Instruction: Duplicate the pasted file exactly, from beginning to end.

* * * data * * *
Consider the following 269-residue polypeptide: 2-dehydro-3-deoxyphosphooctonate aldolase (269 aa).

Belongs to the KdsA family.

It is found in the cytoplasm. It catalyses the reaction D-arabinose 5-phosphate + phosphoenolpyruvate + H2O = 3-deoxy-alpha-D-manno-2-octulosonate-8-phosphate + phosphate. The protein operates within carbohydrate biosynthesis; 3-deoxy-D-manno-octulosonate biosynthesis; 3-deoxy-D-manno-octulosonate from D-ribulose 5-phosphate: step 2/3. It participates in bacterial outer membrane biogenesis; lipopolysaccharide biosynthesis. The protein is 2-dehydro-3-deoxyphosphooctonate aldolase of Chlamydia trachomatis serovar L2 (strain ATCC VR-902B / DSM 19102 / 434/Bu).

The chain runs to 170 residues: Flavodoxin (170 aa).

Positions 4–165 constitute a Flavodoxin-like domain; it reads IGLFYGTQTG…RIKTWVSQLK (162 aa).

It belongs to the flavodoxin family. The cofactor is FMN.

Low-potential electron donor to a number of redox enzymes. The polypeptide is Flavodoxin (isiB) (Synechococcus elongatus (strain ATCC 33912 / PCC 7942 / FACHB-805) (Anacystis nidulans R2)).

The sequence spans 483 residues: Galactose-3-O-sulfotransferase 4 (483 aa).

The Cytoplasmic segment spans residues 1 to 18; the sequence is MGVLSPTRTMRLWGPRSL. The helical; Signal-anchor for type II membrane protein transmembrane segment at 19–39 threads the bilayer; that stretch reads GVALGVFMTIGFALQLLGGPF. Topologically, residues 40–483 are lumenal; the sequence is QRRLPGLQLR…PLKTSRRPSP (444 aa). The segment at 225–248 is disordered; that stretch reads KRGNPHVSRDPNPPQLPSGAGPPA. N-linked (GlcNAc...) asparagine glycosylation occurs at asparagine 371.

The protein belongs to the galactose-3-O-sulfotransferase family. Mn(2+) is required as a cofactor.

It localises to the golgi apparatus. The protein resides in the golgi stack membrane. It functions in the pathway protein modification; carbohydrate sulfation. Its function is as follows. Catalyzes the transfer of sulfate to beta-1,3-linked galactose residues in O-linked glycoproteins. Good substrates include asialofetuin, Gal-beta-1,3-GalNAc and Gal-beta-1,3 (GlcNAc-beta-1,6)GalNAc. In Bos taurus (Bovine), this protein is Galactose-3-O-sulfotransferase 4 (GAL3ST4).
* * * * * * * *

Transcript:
Consider the following 269-residue polypeptide: 2-dehydro-3-deoxyphosphooctonate aldolase (269 aa).

Belongs to the KdsA family.

It is found in the cytoplasm. It catalyses the reaction D-arabinose 5-phosphate + phosphoenolpyruvate + H2O = 3-deoxy-alpha-D-manno-2-octulosonate-8-phosphate + phosphate. The protein operates within carbohydrate biosynthesis; 3-deoxy-D-manno-octulosonate biosynthesis; 3-deoxy-D-manno-octulosonate from D-ribulose 5-phosphate: step 2/3. It participates in bacterial outer membrane biogenesis; lipopolysaccharide biosynthesis. The protein is 2-dehydro-3-deoxyphosphooctonate aldolase of Chlamydia trachomatis serovar L2 (strain ATCC VR-902B / DSM 19102 / 434/Bu).

The chain runs to 170 residues: Flavodoxin (170 aa).

Positions 4–165 constitute a Flavodoxin-like domain; it reads IGLFYGTQTG…RIKTWVSQLK (162 aa).

It belongs to the flavodoxin family. The cofactor is FMN.

Low-potential electron donor to a number of redox enzymes. The polypeptide is Flavodoxin (isiB) (Synechococcus elongatus (strain ATCC 33912 / PCC 7942 / FACHB-805) (Anacystis nidulans R2)).

The sequence spans 483 residues: Galactose-3-O-sulfotransferase 4 (483 aa).

The Cytoplasmic segment spans residues 1 to 18; the sequence is MGVLSPTRTMRLWGPRSL. The helical; Signal-anchor for type II membrane protein transmembrane segment at 19–39 threads the bilayer; that stretch reads GVALGVFMTIGFALQLLGGPF. Topologically, residues 40–483 are lumenal; the sequence is QRRLPGLQLR…PLKTSRRPSP (444 aa). The segment at 225–248 is disordered; that stretch reads KRGNPHVSRDPNPPQLPSGAGPPA. N-linked (GlcNAc...) asparagine glycosylation occurs at asparagine 371.

The protein belongs to the galactose-3-O-sulfotransferase family. Mn(2+) is required as a cofactor.

It localises to the golgi apparatus. The protein resides in the golgi stack membrane. It functions in the pathway protein modification; carbohydrate sulfation. Its function is as follows. Catalyzes the transfer of sulfate to beta-1,3-linked galactose residues in O-linked glycoproteins. Good substrates include asialofetuin, Gal-beta-1,3-GalNAc and Gal-beta-1,3 (GlcNAc-beta-1,6)GalNAc. In Bos taurus (Bovine), this protein is Galactose-3-O-sulfotransferase 4 (GAL3ST4).